New US sanctions permanently close road for diplomacy, says Iran
Donald Trump ordered new sanctions on Monday.
The new US sanctions targeting Iran’s supreme leader and other top officials mean the “permanent closure” of diplomacy between Tehran and Washington, Iran’s Foreign Ministry spokesman has said.
That is according to a report carried by the state-run IRNA news agency on Tuesday, quoting spokesman Abbas Mousavi.
Mr Mousavi says the “fruitless sanction on Iran’s leadership and the chief of Iranian diplomacy mean the permanent closure of the road of diplomacy with the frustrated US administration”.
US president Donald Trump enacted new sanctions on Monday targeting Iran’s Supreme Leader Ayatollah Ali Khamenei.
....Sanctions come off Iran, and they become a productive and prosperous nation again - The sooner the better!— Donald J. Trump (@realDonaldTrump) June 22, 2019
US officials also say they are planning sanctions against Iranian Foreign Minister Mohammad Javad Zarif.
Washington says the measures were taken to discourage Tehran from developing nuclear weapons and supporting militant groups.
They came amid heightened tensions between Iran and the US over Tehran’s unravelling nuclear deal with world powers.
Mr Mousavi’s statement echoed that of Iran’s UN ambassador, Majid Takht Ravanchi, who warned on Monday that the situation in the Persian Gulf was “very dangerous” and that any talks with the US were impossible in the face of escalating sanctions and intimidation.
However, US national security adviser John Bolton said Mr Trump is open to real negotiations and “all that Iran needs to do is walk through that open door”.
Mr Bolton was speaking at a high-profile security summit in Jerusalem.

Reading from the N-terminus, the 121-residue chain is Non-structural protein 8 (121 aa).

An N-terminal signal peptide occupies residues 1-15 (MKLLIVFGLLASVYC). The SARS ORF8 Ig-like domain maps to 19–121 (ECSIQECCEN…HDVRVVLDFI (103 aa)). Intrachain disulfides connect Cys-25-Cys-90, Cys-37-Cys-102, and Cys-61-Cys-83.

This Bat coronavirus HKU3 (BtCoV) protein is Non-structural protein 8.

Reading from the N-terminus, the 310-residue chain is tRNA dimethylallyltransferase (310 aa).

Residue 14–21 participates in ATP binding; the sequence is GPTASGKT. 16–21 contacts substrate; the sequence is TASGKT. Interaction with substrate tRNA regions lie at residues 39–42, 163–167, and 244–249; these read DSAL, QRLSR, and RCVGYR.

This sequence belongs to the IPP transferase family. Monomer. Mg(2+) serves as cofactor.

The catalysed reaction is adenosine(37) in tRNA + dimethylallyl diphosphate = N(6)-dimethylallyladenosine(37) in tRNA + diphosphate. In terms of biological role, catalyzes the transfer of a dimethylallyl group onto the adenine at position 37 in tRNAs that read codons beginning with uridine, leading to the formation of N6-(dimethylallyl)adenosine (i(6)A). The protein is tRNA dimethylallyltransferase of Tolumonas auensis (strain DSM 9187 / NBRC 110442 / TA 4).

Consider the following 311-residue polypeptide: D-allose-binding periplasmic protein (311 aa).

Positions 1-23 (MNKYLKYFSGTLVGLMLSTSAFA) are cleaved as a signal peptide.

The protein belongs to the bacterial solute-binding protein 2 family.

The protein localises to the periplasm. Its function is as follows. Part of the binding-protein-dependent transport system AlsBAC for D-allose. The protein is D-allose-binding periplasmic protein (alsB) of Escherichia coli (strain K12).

He said American envoys are surging across the region in hopes of finding a path out of escalating tensions between the US and Iran but that the silence of the Islamic Republic has been “deafening”.
Mr Bolton said: “There is simply no evidence that Iran has made the strategic decision to renounce nuclear weapons.”
Meanwhile, the US envoy at the United Nations, Jonathan Cohen, said the Trump administration’s aim was to get Tehran back to negotiations.
The sanctions follow Iran’s downing last week of a US surveillance drone, worth over 100 million US dollars (£78.4 million), over the Strait of Hormuz, an attack that sharply escalated the crisis in the Persian Gulf.
After the downing of the drone, Mr Trump pulled back from the brink of retaliatory military strikes but continued his pressure campaign against Iran.
Mr Trump last year re-imposed sanction on Iran after pulling the US out of the nuclear pact that world powers made with Tehran in 2015.
Other nations stayed in the deal, which eased sanctions on Iran in exchange for curbing its nuclear programme.
The latest round of sanctions denies Mr Khamenei and senior Iranian military figures access to financial resources and blocks their access to any financial assets they have under US jurisdiction.
Mr Trump said the new sanctions were not only in response to the downing of the American drone.
The US has blamed Iran for attacks on two oil tankers this month near the Strait of Hormuz. Citing those episodes and intelligence about other Iranian threats, the US has sent an aircraft carrier to the Persian Gulf region and deployed additional troops alongside the tens of thousands already there.
The sanctions were announced as US Secretary of State Mike Pompeo was holding talks in the Middle East with officials in the United Arab Emirates and Saudi Arabia about building a broad, global coalition that includes Asian and European countries to counter Iran.
Mr Pompeo is likely to face a tough sell in Europe and Asia, particularly from those nations still committed to the 2015 nuclear deal.